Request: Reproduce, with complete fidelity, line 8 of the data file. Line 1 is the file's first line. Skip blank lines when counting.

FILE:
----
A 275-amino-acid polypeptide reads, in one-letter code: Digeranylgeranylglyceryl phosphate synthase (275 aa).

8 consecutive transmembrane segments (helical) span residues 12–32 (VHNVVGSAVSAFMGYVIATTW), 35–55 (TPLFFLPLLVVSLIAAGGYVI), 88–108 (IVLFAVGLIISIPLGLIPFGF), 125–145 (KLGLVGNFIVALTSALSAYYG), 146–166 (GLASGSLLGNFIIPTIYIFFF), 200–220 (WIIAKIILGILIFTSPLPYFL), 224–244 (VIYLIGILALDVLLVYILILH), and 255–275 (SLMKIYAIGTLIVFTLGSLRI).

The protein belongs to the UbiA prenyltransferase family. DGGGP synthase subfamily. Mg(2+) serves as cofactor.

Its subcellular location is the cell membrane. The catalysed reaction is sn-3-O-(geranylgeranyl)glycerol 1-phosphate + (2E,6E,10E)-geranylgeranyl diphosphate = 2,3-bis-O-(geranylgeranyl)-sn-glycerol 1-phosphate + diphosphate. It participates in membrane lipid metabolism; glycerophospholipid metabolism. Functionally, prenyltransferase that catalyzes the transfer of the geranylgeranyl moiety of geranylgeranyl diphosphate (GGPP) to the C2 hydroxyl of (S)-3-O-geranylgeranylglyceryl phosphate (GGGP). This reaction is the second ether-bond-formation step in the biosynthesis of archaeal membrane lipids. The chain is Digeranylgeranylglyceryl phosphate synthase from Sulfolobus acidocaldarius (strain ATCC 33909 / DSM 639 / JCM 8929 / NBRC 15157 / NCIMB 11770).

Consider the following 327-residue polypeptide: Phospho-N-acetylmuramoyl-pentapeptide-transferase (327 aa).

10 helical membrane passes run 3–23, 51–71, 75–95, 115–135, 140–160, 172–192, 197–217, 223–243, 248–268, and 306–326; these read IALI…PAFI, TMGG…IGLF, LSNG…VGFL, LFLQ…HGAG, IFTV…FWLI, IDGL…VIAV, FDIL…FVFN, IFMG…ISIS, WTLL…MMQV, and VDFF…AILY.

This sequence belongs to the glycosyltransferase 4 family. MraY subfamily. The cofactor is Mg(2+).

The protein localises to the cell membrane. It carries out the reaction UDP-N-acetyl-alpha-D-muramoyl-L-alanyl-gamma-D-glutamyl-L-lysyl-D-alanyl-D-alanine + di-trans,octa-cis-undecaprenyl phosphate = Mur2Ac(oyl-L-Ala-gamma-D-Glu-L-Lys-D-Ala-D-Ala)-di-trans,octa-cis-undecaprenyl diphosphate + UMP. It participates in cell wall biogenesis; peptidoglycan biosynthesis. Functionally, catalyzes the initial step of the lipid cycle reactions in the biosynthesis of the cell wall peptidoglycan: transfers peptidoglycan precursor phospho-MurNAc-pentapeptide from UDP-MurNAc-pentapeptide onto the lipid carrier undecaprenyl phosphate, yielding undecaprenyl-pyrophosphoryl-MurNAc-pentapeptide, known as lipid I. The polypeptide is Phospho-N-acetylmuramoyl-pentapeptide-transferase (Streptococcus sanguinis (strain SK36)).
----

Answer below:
The protein localises to the cell membrane. It carries out the reaction UDP-N-acetyl-alpha-D-muramoyl-L-alanyl-gamma-D-glutamyl-L-lysyl-D-alanyl-D-alanine + di-trans,octa-cis-undecaprenyl phosphate = Mur2Ac(oyl-L-Ala-gamma-D-Glu-L-Lys-D-Ala-D-Ala)-di-trans,octa-cis-undecaprenyl diphosphate + UMP. It participates in cell wall biogenesis; peptidoglycan biosynthesis. Functionally, catalyzes the initial step of the lipid cycle reactions in the biosynthesis of the cell wall peptidoglycan: transfers peptidoglycan precursor phospho-MurNAc-pentapeptide from UDP-MurNAc-pentapeptide onto the lipid carrier undecaprenyl phosphate, yielding undecaprenyl-pyrophosphoryl-MurNAc-pentapeptide, known as lipid I. The polypeptide is Phospho-N-acetylmuramoyl-pentapeptide-transferase (Streptococcus sanguinis (strain SK36)).